Actor Regina Hall learns new perspectives through each of her roles
Sundance Film Festival discussion dips into roles and goals
Actor Regina Hall stepped into the shoes of two different characters in the 2022 Sundance Film Festival offerings.
In Mariama Diallo’s debut feature “Master,” Hall plays a Black woman who is the newly appointed dean of students in a predominantly white college built upon a witches gallows hill in Salem, Masachusettes. And in the Ebo twins’ satirical mockumentary “Honk for Jesus, Save Your Soul,” Hall is Trinitie Childs, the first lady of a southern megachurch who, along with her husband, has to rebuild the reputation of their church and themselves after a scandal.
Hall, who has more than 20 years in the TV and film industry, talked about these roles and more during a Jan. 24 virtual “Women In Film” panel, moderated by Hannah Giorgis, staff writer for The Atlantic.
Although the roles in “Master,” which she also served as executive director, and “Honk for Jesus” both have relationships with power, Hall said the first thing that attracted her to the projects were the filmmakers.
“When I met Mariama, I felt like she was very clear in her vision, and I felt the ways she approached the subject matter in a thriller was interesting, and quite thought provoking,” Hall said. “I also liked that it took place in academia.”
Hall was drawn to “Honk for Jesus” because of Adama and Adame Ebo.
“Adama and Adame, as a directing, producing and writing team, were really incredible,” she said. “It was exciting to work with two up-and-coming female Black directors, especially right now.”
Hall also liked the characters of both projects.
“I love playing interesting people, and I think you’re always trying to figure out what the humanity is of the characters,” she said. “(With any character) there is some kind of intrinsic truth, some inherent quality that usually jumps out and is interesting to play with. (These) are great opportunities to delve into another’s perspective. “
Many people know Hall through her role of Brenda Meeks in the Wayan Brothers’ “Scary Movie” franchise, a role Hall adores.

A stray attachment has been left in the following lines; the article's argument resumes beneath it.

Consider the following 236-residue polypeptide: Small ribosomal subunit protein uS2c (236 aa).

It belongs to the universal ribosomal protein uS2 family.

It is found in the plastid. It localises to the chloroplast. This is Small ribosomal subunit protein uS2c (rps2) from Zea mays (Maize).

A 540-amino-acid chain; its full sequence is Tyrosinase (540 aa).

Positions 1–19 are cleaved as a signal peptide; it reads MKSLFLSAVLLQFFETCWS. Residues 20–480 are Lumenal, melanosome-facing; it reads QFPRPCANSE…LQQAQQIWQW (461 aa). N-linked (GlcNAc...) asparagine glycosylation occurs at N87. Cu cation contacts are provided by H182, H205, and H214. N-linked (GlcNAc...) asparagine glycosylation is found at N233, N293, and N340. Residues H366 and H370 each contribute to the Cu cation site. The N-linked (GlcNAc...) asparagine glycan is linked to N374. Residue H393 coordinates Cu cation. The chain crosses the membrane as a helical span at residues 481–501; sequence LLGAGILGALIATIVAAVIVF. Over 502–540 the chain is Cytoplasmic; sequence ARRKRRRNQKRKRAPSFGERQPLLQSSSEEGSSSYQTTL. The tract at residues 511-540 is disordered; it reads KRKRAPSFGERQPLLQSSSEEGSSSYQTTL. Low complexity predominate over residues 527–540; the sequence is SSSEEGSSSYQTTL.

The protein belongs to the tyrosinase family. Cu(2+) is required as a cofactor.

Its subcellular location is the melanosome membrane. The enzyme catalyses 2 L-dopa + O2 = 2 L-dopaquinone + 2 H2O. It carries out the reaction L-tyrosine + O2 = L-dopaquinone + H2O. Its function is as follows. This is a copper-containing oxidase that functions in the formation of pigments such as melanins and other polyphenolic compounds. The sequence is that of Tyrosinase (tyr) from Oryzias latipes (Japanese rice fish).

“Approaching Brenda is no different (than the ones in ‘Master’ and ‘Honk for Jesus’), except she is more heightened,” Hall said. “I’ve played Brenda more than I’ve played anyone else in the world, four times. It’s interesting to play her, because the great thing with Brenda is you get to do the absurd, but still, she’s relatable. We all know a Brenda.”
Hall said there’s a bit of herself in Brenda, and also bits of herself in her two Sundance roles.
“I think with every character there are versions of degrees of who you are,” she said. “Every time you look at a performance, you feel you could have done better, but there is still something special with every single one of them.”
With each project, she discovered something new within herself or gained a new perspective of the world.
Brenda was her first big comedic role.
“I had never thought about comedy before, so to do a comedy and work with the Wayans was a big, fun time,” she said.
In “Master,” Hall took the time to reflect on some of her experiences that happened during college.
“Race, racism and sexism in the academic world is very familiar, and (they) show themselves in many different ways at many different times,” she said. “So you’re always navigating a truth versus a reality, and they usually coexist at the same time. As women we are constantly navigating the idea of isolating an experience from the entirety.”
Working with the Ebo twins gave Hall a different perspective about creativity.
“I found two incredible Black female directors who write and direct,” she said. “They give you a different viewpoint, and it’s that creative muscle that is seen from another lens.”
While her involvement in different projects gives Hall new perspectives, she also draws inspiration from other aspects of her life, including her family, friends and experiences.
“I love watching movies, and I think (through) watching people become characters, you learn so much about yourself and about other points of view,” she said. “I love watching other artists, and when I work with other people and directors, I watch them. (Because) all of those experiences lend themselves to your craft.”
Showing a new perspective of the world is something important to Hall.
“The more connectedness we can be part of the more compassion we can see,” she said. “And when we see others, we can, in a sense, see ourselves.”
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For information about the Sundance Film Festival, visit festival.sundance.org.
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